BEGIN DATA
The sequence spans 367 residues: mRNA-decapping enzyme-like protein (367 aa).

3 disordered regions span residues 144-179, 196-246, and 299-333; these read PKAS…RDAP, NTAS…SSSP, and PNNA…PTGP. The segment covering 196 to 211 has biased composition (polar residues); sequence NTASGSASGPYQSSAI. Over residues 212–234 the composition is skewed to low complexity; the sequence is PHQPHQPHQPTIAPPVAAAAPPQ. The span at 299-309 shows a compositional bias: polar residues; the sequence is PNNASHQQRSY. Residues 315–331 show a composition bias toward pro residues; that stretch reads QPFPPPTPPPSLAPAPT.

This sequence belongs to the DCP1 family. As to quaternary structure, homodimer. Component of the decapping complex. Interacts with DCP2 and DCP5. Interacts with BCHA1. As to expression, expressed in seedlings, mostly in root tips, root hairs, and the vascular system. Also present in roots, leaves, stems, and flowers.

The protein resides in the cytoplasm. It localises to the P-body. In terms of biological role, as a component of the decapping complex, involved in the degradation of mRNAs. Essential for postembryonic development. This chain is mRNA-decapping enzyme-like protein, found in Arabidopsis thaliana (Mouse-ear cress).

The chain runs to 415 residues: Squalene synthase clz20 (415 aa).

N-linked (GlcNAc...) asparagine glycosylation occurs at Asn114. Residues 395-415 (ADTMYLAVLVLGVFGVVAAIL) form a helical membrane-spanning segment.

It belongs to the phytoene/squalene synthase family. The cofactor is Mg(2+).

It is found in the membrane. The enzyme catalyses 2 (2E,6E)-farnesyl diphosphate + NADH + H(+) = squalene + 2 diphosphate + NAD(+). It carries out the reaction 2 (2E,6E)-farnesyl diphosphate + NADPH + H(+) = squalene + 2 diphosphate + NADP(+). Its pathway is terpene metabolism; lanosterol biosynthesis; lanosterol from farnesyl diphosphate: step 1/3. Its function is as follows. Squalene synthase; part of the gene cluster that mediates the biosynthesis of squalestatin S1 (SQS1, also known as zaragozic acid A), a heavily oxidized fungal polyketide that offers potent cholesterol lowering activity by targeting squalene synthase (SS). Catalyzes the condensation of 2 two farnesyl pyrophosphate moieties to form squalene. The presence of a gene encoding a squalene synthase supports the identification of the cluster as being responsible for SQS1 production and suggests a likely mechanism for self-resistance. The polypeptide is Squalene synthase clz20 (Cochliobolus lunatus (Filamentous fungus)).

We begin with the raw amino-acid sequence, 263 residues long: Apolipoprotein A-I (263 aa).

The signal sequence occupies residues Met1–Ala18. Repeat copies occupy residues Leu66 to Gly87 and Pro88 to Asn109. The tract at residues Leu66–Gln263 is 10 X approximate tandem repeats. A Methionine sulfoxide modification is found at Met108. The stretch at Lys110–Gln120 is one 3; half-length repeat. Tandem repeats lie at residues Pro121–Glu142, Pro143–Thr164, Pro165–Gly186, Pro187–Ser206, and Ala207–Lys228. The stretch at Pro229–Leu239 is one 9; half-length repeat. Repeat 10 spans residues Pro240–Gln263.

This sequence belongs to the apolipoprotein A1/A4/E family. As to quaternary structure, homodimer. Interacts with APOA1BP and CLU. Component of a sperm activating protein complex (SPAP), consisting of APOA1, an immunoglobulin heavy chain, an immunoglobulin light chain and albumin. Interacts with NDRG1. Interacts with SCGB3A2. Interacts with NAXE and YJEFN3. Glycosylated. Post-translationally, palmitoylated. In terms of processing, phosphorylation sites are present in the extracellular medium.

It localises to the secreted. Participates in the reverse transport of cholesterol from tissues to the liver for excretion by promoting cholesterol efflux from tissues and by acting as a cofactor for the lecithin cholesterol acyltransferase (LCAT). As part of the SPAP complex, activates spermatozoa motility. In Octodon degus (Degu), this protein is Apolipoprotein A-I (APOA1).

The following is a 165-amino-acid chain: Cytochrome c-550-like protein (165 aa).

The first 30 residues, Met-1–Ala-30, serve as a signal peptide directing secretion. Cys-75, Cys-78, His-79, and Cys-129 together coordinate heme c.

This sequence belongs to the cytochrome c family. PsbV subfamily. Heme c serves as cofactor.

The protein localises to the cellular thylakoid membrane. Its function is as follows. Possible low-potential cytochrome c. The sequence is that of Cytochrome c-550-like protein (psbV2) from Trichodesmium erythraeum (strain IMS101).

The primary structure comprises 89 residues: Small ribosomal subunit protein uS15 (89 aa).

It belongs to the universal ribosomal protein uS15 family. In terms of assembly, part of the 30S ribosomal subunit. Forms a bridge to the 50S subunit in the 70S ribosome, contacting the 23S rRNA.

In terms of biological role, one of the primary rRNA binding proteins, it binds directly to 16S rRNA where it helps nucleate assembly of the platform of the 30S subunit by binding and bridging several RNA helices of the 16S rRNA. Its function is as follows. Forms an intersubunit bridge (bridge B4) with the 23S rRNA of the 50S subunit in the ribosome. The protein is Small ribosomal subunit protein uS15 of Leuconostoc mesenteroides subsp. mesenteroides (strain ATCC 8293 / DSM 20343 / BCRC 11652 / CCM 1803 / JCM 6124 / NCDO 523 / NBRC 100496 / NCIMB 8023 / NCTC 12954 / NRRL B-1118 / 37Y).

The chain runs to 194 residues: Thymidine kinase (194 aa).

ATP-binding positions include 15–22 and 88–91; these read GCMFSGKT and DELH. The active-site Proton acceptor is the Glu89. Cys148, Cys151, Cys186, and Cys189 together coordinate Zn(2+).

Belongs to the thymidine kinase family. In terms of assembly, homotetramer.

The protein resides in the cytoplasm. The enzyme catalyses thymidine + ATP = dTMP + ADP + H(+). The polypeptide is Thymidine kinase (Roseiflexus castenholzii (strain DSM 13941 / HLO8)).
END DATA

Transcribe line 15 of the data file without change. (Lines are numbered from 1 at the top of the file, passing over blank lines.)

This sequence belongs to the cytochrome c family. PsbV subfamily. Heme c serves as cofactor.